Prose August 2010


by Sirona Danu

The door was closed. It’d been closed for nearly twenty years. Delia had turned her back and slammed it herself for reasons that seemed important then, but she couldn’t recall now. Problem was, she had lots of time to think about them standing in the checkout line at Target and wondering if the guy two customers up was Nate, the guy she’d shut out when she closed that door.

Nate. A contradiction in pants. A man she’d once got an ulcer over. A man who’d sleep with her on Friday night and confess his sin on Saturday morning—week in and week out.

Talk about a relationship of extremes.

Incompatibility? Sure. Stubbornness? Clearly that was part of both the attraction and the demise, and Nate the Immovable contributed more than his share. Mostly with the damn annulment papers he used like a shield–the courts said he was divorced; he and the church had another view.

Disagreements over stupid trivialities? There were lots of those. For instance, his attitude about Del adopting a cat when he was more of a dog person. And of course, the irreconcilable whopper: diverse life goals that passion, worn thread-thin by the weight of compromise, couldn’t disguise anymore. When the end of Delia and Nate arrived, it was sealed with tough old spikes beaten into the door with sledgehammers.

So, why, after all these years of faithful marriage, children, pets, and a big fine house, did he come to mind at all? And why did she think that guy might be him? The very idea struck her stupid with absurdity. Was she simply wishing or did she see something familiar in the curve of ass she’d glimpsed as she shoved her cart into line?

Nate had quite the ass—which he hated for its pronounced curviness—rounder than the average male’s. If he was nothing else, Nate was self-effacing—even about the assets Del found most appealing. Like his ass, so grabbable and substantial.

The guy up ahead, he had that ass, the right square of his shoulders, and the right ratio of baldness to hair.

It’s not as if Del looked for Nate wherever she went—he lived thirty minutes away. They barely shopped in the same latitude, let alone the same stores, leaving little chance of recreating weepy Dan Fogelberg songs on snowy Saturday nights. In nearly twenty years she and Nate had bumped into each other only three or four times. And a bare one of those was at a shopping establishment. Albeit, this shopping establishment. So rarely did their meetings happen, she never, well almost never, thought to look for him. Except when she came to Target. Sometimes she shopped there—alone without her family trailing behind—as much for the hope of seeing him as picking up a good bargain.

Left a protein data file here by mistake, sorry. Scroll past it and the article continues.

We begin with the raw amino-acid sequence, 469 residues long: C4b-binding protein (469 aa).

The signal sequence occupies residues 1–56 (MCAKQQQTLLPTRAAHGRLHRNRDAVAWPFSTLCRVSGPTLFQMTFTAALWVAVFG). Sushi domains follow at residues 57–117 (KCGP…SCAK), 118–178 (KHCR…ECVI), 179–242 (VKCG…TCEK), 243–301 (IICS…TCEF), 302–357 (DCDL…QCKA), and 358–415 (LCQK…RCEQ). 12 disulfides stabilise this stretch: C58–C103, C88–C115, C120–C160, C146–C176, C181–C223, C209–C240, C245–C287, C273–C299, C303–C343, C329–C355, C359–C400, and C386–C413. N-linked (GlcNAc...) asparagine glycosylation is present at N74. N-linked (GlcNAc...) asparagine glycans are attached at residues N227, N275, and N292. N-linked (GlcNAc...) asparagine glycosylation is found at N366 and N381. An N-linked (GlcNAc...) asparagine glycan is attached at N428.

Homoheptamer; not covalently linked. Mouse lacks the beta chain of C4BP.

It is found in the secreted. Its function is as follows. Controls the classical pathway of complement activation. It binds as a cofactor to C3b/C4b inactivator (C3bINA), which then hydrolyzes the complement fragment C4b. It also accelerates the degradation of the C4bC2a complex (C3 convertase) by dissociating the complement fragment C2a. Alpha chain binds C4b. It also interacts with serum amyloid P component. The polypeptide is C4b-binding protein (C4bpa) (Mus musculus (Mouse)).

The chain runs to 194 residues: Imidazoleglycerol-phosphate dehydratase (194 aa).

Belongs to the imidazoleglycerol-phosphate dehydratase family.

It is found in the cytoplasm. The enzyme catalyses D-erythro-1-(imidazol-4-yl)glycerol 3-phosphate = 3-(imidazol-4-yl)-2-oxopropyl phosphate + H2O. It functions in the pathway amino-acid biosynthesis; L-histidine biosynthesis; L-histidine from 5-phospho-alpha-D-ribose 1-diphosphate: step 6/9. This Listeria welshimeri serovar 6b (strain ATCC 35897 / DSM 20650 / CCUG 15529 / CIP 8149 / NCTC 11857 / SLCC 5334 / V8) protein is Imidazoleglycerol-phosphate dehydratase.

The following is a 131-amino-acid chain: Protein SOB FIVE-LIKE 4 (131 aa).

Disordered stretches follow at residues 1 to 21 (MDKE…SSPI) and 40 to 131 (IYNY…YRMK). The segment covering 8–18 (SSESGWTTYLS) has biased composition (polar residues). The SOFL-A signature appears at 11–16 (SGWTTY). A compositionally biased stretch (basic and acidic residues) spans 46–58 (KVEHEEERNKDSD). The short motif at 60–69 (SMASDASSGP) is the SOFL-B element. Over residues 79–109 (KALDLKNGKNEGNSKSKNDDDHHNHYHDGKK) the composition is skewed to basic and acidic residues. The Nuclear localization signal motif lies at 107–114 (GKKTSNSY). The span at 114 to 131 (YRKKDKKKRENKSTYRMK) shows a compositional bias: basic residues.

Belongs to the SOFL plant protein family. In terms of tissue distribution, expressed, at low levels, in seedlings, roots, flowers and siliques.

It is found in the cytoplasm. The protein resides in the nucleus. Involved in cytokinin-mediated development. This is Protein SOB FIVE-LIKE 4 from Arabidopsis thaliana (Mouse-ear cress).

Add foolishness to the relationship fallout. Those powerful life-altering relationships always made some part of you radioactive about something.

Del had the hubby and kids along the day she ran into Nate at Target. But she’d still rushed up to him, and he’d rushed up to her—not quite the long-lost-lovers-dashing-across-a-meadow kind of rushing up, but it had that flavor. A time-stopping interlude when people who’ve been absent from each other’s lives for fifteen or sixteen years meet as if they’d parted yesterday yet missed each other for a lifetime.

For Del, it was as if he’d come back from the dead or walked out of an old novel.

He’d smelled as he always smelled, like warm leather and faintly of olives. She used to love his refined earthiness, as if his olive-toned skin bore a matching scent. Did all olive skin have a particular scent? Or was his due to years of exposure to his Italian mother’s cooking? Whatever the cause, he smelled uniquely Nate. And you know what they say about smell and memory? Del would swear, right to your face standing in that line if you asked her, for those few stolen seconds that day, in front of the husband and a scattering of strangers, that scent brought up something from her past she thought no longer mattered. The door she nailed shut opened a crack that day, letting in a little Sicilian sun, and she remembered how it used to warm her. No, not warm—burn—in the best way possible.

Sweat beads rose on Del’s upper lip just from thinking about it.

She leaned to the right, hoping to peek around the customers between her and possible-Nate. She stretched a bit more; the people shuffled, blocking her view. It was the holidays; everyone had full carts, big coats, and impatient fidgets. She cocked a hip and leaned left. The in-betweeners, undoubtedly prickling at her anxious spying, moved like chess pieces blocking a checkmate. Del sighed, backed up a step, and squeezed around to inspect the gum rack. If she wedged in far enough, she could look past the in-betweeners and watch him: how he moved as the line inched forward, the tilt of his head, the faint rime of Saturday morning stubble along his jaw.

There was no pure black hair on this fellow. No, here was more salt than pepper. But wouldn’t that be right? Wouldn’t Nate, after nearly twenty years and at the mature age of fifty-nine, have gone quite gray? Of course. Made perfect sense.

The Trident Peppermint went back in the display. Del fingered a package of Extra. She glanced again. The man turned his head, the angle revealing a cheek and the tip of his nose. Her pulse hammered against her throat, beating the breath out of her. It had to be him.